I’m telling you, the Twins are hot as blackened catfish. Get your tickets now for the Bayou and Blues influenced, harmony-driven trio, The Three Twins, formerly known in the Valley as The Subdudes.The Twins – John Magnie, Steve Amadee and Tim Cook – were voted Best Debut Band at the 1999 New Orleans Jazz Festival. The band features Magnie’s trademark bluesy lead vocals, Amadee on drums and Cook on bass.Since their metamorphosis into the Three Twins, the band finds itself playing more Cajun gospel and rhythm & blues.Tickets are $18 for members and $24 for nonmembers, so when you call to make a reservation (tickets are going fast) sign up for membership (which is a mere 25 bucks a year for individuals). You don’t want to miss this good-time music.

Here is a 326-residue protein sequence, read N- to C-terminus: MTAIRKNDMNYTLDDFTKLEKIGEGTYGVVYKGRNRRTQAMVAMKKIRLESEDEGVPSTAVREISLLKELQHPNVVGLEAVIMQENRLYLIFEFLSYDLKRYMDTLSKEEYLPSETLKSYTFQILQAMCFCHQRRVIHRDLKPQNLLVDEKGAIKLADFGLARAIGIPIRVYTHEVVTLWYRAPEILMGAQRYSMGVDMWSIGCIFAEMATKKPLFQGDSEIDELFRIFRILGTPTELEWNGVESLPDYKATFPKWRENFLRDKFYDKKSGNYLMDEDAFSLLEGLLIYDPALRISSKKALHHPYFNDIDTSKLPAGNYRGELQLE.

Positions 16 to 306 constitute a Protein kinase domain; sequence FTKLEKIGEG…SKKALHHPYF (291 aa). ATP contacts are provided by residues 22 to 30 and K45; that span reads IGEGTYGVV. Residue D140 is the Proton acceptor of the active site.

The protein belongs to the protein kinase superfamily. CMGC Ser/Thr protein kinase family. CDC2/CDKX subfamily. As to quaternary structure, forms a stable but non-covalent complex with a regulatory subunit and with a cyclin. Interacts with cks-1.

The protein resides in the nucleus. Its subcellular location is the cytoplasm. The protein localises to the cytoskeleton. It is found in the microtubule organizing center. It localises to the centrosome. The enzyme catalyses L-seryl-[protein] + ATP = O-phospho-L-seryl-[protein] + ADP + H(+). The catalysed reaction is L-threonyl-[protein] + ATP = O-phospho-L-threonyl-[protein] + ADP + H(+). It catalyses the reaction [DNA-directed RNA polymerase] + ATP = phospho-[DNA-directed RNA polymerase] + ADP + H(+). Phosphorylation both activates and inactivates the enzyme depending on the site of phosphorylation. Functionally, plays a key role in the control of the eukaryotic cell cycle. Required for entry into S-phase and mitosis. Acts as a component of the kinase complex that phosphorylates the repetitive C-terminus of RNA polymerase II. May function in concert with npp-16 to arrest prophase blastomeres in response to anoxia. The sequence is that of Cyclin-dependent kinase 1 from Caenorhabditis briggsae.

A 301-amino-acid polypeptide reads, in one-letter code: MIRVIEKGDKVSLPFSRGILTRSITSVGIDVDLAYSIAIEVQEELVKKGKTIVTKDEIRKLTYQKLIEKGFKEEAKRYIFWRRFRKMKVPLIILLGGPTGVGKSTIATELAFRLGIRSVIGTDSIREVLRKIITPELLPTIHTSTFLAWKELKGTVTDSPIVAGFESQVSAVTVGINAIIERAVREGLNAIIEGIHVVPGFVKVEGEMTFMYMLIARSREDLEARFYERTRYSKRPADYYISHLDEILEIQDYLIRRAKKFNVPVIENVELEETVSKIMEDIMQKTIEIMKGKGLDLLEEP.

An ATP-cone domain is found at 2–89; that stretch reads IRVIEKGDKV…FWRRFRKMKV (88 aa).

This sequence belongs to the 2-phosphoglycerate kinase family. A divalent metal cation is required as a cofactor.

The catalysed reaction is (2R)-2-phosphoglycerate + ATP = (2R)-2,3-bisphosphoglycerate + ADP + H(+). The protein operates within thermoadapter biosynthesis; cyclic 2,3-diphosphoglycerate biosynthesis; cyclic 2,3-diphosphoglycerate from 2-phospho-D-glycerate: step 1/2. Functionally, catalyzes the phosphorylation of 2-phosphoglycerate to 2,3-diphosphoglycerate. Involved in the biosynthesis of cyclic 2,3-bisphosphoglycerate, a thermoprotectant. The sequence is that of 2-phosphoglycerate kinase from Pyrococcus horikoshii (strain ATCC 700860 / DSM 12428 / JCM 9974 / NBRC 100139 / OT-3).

In a few weeks the Center will present a wildly popular exhibit of avant garde art by some of the wildest women west of the Continental Divide. Our Wild Women II exhibit runs March 7-29. The show is an invitational, so 16 hand-picked wild women will be strutting their stuff.What is it that makes these women, and their art, so wild?”First, I don’t think about what other people are going to think about my art when I make it,” said wild woman Wewer Keohane, artist and former CEO of Sport Obermeyer. “I follow my intuition, my dreams and my creative juices without censorship. Sometimes it doesn’t come out wild. Sometimes it’s beautiful and sometimes it’s wild and wacky. As long as it’s authentic, I don’t care if it’s serious or funny.””I think it takes a courageous or wild person to have the guts to put what’s really going on with them out in the world. The wild women, and all visionary artists, do that; they express who they really are and how they see the world.” “I really try to think outside the box,” says artist and wild woman Linda Drake. “I’m really not content to do paintings of scenery and landscape. I like to crawl into my work and create my own little fantasy world. I like to play with images.”The Wild Women Exhibit is the only exhibit of avant garde work in the valley. Linda thinks that’s one reason for its popularity. “I think it’s stepping outside the traditional art show themes,” she said. “And it’s a fun arena, with women, and women and being crazy with their art. How could you resist something like that?””What makes a wild woman?” artist and wild woman Sheri Gaynor pondered aloud as she sped down the freeway and attempted to wax philosophic for us into her cell phone. “I guess the freedom to tap into our sense of self. The wild nature is the freedom to tap into our authentic self, and I think seeing the show reminds people that this is within them, too.”Take a walk on the wild side and find your authentic self. Join us for the opening and artists reception at 6 p.m. Saturday, March 9.